UTILITY COMPANIES – “We are your overlords”
The energy landlords (PG&E) have the name of the new buyback rates passed in 2023, adding to the confusion of going solar. Once marketed as NEM 3, the revised name for this program is called Net Bill Tariff. Moving forward, the way solar homes trade energy with PG&E is called the Net Billing Tariff. Below are some key facts about Net Billing Tariffs:
- Switching to solar from PG&E with no money down costs less (depending on overall roof sun access)
- Fixed predictable monthly expense Vs. over 10% PG&E rate increases already imposed this year
- PG&E rate hikes 150% over the last 10 years
- Close to 50% of the public has already made the move to solar in California. This compares favorably to just over 10% of owned homes 10 years ago
- This movement is like switching from cable to dish was 20-30 years ago
Net Billing Tariff is better than paying the Electric Landlord (Energy Overlords)
The latest solar offerings allow homeowners with a 600-credit score or better to pay a lower fixed cost and includes battery back-up cost every month for more energy. If it’s a lease or a power purchase agreement, there is no money out of pocket to simply change from PG&E to solar and have a fully insured solar array with a production guarantee for the next 25 years. This will even bring down the gas bill when incorporating the latest efficient electric heating.
Batteries are the Future
The big utility companies are in complete control of your energy future costs for as long as you let them be while you do not have solar. As EV’s, Heat pumps and electrically powered devices become more popular, so does the demand on the grid. Combine this with all the fires and you have a perfect recipe for more electricity outages in the future. It is inevitable. Batteries will allow you consistent power and independence from a less stable grid.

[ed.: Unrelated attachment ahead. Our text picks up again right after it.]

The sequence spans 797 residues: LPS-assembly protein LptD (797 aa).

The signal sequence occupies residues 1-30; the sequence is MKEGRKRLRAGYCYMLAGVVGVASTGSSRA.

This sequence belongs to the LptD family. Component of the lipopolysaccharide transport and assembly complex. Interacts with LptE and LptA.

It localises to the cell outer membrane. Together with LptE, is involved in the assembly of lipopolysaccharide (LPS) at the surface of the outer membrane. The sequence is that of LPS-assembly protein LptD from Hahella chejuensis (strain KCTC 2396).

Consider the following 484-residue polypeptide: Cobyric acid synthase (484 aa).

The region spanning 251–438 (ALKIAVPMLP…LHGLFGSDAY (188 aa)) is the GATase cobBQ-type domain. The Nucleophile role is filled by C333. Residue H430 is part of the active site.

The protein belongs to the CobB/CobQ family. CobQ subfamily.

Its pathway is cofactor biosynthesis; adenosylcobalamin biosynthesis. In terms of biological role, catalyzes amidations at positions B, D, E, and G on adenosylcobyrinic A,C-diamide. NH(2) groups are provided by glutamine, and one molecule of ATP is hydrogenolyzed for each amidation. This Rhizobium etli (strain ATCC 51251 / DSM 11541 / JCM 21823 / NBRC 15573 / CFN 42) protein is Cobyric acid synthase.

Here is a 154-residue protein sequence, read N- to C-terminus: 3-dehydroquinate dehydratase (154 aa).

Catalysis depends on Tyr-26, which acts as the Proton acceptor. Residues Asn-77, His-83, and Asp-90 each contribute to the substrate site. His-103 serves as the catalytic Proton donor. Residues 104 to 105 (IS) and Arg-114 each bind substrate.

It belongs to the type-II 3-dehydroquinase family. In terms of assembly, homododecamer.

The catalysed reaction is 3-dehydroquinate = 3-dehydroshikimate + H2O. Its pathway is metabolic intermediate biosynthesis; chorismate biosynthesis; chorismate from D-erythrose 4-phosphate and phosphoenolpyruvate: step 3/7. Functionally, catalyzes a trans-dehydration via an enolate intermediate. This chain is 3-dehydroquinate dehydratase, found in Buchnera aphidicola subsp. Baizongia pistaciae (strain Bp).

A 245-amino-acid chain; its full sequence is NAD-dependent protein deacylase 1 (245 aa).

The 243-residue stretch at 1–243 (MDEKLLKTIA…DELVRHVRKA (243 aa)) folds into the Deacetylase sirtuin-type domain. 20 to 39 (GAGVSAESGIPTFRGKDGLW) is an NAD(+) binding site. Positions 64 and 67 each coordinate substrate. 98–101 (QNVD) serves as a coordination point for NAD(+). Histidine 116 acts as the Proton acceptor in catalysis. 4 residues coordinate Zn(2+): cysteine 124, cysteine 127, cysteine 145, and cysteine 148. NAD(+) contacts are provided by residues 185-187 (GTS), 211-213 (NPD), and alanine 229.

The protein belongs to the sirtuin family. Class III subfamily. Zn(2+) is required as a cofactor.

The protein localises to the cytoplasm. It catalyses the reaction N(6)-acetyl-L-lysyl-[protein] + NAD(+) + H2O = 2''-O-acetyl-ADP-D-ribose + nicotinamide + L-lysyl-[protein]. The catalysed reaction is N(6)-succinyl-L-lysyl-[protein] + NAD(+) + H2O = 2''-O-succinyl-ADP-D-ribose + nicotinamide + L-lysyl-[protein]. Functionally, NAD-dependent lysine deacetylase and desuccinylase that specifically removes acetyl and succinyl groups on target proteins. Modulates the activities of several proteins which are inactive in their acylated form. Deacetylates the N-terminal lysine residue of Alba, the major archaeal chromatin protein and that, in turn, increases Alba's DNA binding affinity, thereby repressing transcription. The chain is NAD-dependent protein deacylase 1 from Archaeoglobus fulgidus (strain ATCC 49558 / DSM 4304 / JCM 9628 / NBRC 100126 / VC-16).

What Is Load Shifting or Arbitrage?
When installing a battery and solar, this allows to create the energy during the off-peak hours when energy is cheaper, and a lot of energy is being produced. We bank this energy into our battery or batteries. Later in the evening when energy costs are much greater, like the hours of 6 to 8 PM in August and September, energy can be sold into the grid for as much as $2.50 per kilowatt hour.
What If I Don’t Want a Battery?
Some solar is better than no solar. Without a battery, offsetting 50-70% of your energy is the sweet spot. This will allow the fastest payback period. This is the baby step method. In this case, we are turning energy that costs anywhere from $.25 to over $.50 per kilowatt hour into less than $.10 a kilowatt hour with a cash purchase. A battery and / or more panels can be added at any time later in effort to achieve closest to 100 % offset.
Any Additional Incentives to Get Solar Installed In 2023 With NBT?
- As they transition, PG&E is giving anyone installed this year a 100% real kilowatt value credit until December 2023.
- $.02 per kilowatt hour is the added incentive from the utilities for going solar in 2023
- $.09 per kilowatt hour for Low Income
- Both above grandfathered for 9 years.
- 30% Federal Tax Credit for 2023 income when system becomes operable prior to December
In Nevada, energy is closer to $.10 than $.20 per kilowatt hour. In Texas, it’s very similar to Nevada. In Chicago, it’s a little bit closer to $.20 per kilowatt hour. Here in California, look at your bill and you will see you’re most likely paying somewhere between $.45-$.50 per kilowatt hour, until the next rate increase. If you want to see the easiest way to understand rate increases for yourself, click here. If you want a better solution, google search Solar in California, or reach out to the Solar Bill Review Team for a complementary professional analysis of your historic and future plans.
Schedule a complimentary Solar Consultation with us, today. To accommodate your schedule, Solar Consultations can be scheduled for home visits or by video conferencing. Contact our office by phone, text, or email.